Great new books for guitarists!
Hal Leonard Books has published two cool new books for guitar enthusiasts: The Fender Archives by Tom Wheeler (£27.43), with a foreword by the legendary picker James Burton; and Brian May’s Red Special £15.99) by Brian May himself, along with our old pal Simon Bradley. The Fender Archives is part history, part archive, part scrapbook and part treasure chest, telling the story of an American icon through its rich past.
The Fender Archives looks at the company from the inside; handwritten letters, production totals, personal logbooks, in-house memos, Leo Fender’s drawing-board sketches, financial reports-such documents are freed here from long confinement in cardboard boxes and filing cabinets, dusted off, and promoted from background to spotlight. It sheds new light on the inspirations for revolutionary instruments and amplifiers, their sometimes-difficult births and growing pains, the environment into which they were unleashed upon the world, and the motivations and personalities of key players. Featured are rare and previously unseen photographs and documents from Fender’s rich history as well as posters, and other items housed in folders bound within the book.
“Tom has compiled a captivating collection of artifacts that is guaranteed to satisfy the most passionate Fender fanatic,” said Richard McDonald, executive vice president of the Fender brand. And who are we to argue?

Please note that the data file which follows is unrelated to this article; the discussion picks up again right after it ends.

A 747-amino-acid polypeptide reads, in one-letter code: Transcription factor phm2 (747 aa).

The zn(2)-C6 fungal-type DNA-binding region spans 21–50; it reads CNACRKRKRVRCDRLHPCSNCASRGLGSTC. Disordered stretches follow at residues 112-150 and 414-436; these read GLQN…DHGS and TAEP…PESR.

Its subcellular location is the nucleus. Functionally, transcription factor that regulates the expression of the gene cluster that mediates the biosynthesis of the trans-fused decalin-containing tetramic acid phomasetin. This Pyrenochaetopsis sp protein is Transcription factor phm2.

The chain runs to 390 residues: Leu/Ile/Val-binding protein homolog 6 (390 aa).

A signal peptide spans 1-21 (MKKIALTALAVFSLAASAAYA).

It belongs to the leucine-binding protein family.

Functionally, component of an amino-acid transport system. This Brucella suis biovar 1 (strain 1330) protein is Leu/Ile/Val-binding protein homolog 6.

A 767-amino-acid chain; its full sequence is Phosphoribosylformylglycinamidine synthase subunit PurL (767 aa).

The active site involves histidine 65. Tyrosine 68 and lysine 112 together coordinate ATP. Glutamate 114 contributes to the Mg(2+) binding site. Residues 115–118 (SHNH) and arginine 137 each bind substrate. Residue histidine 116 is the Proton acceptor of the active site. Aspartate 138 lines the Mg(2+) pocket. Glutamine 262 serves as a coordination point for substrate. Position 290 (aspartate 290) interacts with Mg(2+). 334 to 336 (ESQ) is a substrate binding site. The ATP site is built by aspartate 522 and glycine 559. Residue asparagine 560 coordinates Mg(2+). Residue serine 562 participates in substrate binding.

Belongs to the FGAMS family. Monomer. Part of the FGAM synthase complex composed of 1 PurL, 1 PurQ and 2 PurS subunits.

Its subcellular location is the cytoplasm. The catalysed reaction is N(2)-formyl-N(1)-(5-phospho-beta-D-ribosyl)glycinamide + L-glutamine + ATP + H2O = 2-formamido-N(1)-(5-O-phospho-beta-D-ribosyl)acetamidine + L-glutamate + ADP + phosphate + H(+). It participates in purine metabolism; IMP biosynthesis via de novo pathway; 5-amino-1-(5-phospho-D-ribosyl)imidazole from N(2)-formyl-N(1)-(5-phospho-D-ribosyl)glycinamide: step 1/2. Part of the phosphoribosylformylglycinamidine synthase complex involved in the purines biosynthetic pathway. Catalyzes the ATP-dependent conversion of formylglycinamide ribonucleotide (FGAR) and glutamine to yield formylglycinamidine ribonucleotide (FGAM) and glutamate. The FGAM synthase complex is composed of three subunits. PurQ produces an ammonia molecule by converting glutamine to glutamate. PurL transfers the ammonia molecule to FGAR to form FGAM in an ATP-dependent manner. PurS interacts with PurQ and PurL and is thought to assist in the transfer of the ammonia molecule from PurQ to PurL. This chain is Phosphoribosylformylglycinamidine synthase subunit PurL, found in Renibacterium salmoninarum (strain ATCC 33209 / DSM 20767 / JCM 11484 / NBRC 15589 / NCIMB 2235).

Brian May’s Red Special tells the story of how Brian and his father Harold built the rock star’s iconic guitar. Says Brian: “I designed an instrument from scratch, with the intention that it would have a capability beyond anything that was out there, more tunable, with a greater range of pitches and sounds, with a better tremolo, and with a capability of feeding back through the air in a ‘good’ way.”I n Brian May’s Red Special, readers will discover everything they ever wished to know about the Queen axe hero’s unique instrument. This is accompanied by original diagrams, sketches and notes dating from the building of the guitar, as well as a great selection of photographs including Brian on stage with his guitar, close-ups and x-rays. “There is more to the Red Special than the technical aspects, though; there’s the human side, too,” says co-author, Simon Bradley. “The guitar represents a link to a part of Brian he’s kept private up to now: the home life of his earliest years, his relationship with his parents, and how that all dovetailed into the very genesis of Queen - and the birth of That Guitar”. Brian May’s Red Special includes rare and previously unseen photographs; a must-read for any Queen fan. Visit www.halleonard books.com for more on both these great guitar tomes.